The areas of Bodmin Moor occupied by early farmers during the Neolithic Stone Age eventually ceased, due to climate change as wetter and colder weather became the norm around 1200BCE. Once crops such as cereals were grown in greater amounts seasonal movement would have reduced, and small settlements grown up around fertile cleared land, always close to a water source. As extended families grew these settlements became hamlets and it is estimated that there would have been around 3,000 - 5,000 in Cornwall with between 8 to 12 per square mile. Many of these would over time become villages and if well placed or offering a destination for trade or a market, a town. Today many isolated farms may have originally been one of these small settlement farmsteads when larger numbers of family members and workers were required to work the land. Subsequently numbers reduced with migration to larger urban settlements for work in later centuries. Just consider whilst travelling around Cornwall the large number of hamlets, villages and farms that start with Tre meaning, in the Cornish language farm, home or village followed often by a personal name of somebody far back in time.

By the Bronze Age fields were becoming more rectangular and stitch farming was becoming established with low hedges up to about 4’ high between the stiches. This was perhaps through the invention and use of an ard an early form of plough that just made a shallow trench in the soil, not turning it. Future plough development would see the turn-wrest plough introduced, for which rectangular fields were better suited. These low hedges would in turn grow higher becoming what we know today. Later farming and use of the land would again evolve throughout the Roman period and then later medieval practices. These included those brought in from Europe, including feudal strip farming. What would endure would be the Cornish Stone Hedge creating a historical legacy of fields, stiles and many other farm related features. Around Boscastle there remains an area that is still farm worked in a historical fashion.

Boscastle Strip Farming
Farm Stone Hedge Bodmin Moor (sheep sheltering from the sun)
Stone Hedge on Bodmin Moor near Trippet Stone Circle

As I travel throughout Cornwall I’m always keen to take photos of Cornish hedges. These form an important part of our extraordinary landscape and ensuring their survival is critical to Cornwall’s environment and the ecology of our Cornish flora and fauna. When starting a YouTube channel, it was something I wanted to highlight and included videos by Jack Gregory a young hedge builder who talks passionately about his work.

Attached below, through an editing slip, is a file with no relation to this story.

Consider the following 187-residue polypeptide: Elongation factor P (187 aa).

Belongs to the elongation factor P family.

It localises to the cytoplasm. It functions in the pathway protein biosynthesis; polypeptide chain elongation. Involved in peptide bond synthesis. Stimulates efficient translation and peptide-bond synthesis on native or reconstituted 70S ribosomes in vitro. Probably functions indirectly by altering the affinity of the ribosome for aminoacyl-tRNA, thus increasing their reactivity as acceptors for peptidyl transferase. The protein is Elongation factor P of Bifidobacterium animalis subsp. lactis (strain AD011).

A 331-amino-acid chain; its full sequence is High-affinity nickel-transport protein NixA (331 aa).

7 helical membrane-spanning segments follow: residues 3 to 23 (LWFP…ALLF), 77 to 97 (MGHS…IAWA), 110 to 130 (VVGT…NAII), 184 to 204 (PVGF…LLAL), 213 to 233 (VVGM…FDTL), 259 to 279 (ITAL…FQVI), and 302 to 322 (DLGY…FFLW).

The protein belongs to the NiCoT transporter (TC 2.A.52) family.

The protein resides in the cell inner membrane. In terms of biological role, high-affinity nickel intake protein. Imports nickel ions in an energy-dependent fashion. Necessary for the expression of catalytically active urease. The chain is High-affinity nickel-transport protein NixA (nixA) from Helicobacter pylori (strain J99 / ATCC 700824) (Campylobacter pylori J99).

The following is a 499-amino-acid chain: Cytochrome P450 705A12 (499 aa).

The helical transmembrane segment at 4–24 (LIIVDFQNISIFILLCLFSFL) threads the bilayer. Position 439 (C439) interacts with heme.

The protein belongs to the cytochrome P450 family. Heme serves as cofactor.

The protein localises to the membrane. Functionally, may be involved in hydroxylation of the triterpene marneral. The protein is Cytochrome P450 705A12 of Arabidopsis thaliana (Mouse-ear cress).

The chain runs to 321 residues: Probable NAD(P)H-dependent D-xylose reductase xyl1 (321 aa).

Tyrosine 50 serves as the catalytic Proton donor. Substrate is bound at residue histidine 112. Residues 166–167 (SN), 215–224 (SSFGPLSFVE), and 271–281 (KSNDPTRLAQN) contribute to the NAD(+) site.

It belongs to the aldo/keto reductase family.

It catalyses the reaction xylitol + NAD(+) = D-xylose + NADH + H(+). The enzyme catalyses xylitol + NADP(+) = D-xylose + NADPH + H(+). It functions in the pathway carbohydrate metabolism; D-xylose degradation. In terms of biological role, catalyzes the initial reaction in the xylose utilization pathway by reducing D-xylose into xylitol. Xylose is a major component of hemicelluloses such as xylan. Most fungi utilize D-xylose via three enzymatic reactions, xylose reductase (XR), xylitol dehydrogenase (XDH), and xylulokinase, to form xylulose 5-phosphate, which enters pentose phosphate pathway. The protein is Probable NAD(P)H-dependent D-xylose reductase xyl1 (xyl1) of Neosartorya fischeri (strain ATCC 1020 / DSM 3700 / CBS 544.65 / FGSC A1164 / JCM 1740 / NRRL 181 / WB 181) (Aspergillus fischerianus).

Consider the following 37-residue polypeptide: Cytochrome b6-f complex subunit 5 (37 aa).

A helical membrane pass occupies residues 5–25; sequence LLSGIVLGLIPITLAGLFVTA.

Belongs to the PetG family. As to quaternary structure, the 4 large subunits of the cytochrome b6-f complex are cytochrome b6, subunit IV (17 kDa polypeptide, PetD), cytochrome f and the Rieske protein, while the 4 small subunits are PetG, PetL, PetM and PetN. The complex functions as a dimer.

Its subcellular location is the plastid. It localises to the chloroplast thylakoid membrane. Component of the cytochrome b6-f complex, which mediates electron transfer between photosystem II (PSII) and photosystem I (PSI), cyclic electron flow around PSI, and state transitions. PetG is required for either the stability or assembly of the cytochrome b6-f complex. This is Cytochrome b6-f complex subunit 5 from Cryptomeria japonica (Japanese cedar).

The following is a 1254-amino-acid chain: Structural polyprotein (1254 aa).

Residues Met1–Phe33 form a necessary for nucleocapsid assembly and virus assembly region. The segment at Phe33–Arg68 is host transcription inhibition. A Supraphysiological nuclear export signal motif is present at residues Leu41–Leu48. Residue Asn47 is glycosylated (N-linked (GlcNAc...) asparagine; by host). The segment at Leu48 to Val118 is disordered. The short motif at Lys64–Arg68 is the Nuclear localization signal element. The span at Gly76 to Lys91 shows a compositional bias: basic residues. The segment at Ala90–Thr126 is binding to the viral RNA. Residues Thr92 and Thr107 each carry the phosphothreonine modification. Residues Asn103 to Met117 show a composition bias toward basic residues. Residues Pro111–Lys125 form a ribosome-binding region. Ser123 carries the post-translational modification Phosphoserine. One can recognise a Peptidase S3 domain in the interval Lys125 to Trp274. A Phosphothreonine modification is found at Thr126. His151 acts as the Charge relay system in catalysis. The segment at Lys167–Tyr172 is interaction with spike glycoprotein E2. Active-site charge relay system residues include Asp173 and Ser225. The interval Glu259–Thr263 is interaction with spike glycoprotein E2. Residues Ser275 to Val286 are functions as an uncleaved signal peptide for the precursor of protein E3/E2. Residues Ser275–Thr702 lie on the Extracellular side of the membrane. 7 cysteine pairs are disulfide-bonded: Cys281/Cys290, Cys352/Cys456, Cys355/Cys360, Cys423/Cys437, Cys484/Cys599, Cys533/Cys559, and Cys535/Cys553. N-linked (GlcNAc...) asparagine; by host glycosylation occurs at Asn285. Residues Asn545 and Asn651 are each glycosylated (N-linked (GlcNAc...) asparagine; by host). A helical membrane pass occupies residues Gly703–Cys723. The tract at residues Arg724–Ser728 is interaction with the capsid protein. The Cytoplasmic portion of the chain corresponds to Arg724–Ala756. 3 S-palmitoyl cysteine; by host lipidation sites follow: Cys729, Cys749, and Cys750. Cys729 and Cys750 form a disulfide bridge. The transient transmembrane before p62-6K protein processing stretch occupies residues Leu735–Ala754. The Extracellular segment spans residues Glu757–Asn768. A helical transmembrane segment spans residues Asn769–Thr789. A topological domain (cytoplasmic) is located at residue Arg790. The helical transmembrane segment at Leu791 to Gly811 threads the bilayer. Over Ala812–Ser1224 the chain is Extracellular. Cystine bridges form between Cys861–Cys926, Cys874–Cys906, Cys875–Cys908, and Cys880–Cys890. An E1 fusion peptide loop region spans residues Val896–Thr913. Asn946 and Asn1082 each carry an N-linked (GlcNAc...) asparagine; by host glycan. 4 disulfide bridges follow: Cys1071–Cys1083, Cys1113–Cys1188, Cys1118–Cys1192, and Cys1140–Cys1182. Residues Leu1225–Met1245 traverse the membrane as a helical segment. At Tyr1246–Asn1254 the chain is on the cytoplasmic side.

On a much larger scale Will Coleman the Artistic Director of Golden Tree Productions, who has carried out many wonderful heritage related projects is well and truly on the case. The series of community talks and active lessons in hedge building, helping folk throughout Cornwall to maintain their local hedges has been a great way of promoting the importance of Cornish stone hedges. Golden Tree Productions are working on the Kerdroya project to build a huge 56 metre Cornish stone hedge labyrinth on a disused car park on Bodmin Moor.

The stone hedge legacy of our early Cornish farmers and continuance of that tradition has meant that 30,000 miles of hedges offer wonderful habitat for a multitude of plant life, insects and smaller mammals as well as birds that may live on these. We must remember that there is little protection for ancient Cornish stone hedges, unlike English hedgerows, and we must fight to protect them from unscrupulous developers who want to sweep them away. Replacing them with new is not an answer as it can take many decades for the ecology of a new stone hedge to mature, that which went before would have been lost forever.

Stone Hedge at Park Head being slowly covered by plants

We must be thankful for the many Cornish voluntary groups who carryout vital fieldwork in maintaining the many aspects of Cornwall’s rural past. Amongst these are the Cornwall Heritage Trust, Penwith Landscape Partnership, Cornish Ancient Sites Protection Network (CASPN) and Cornwall Archaeological Society. There are numerous other smaller groups who carryout scrub bashing clearance work and maintenance who are always looking for volunteers to join them. For more information on Cornish Stone Hedges go to our website at which includes links to other sites and sources.

Ertach Kernow - Legacies in Stone
Ertach Kernow - Legacies in Stone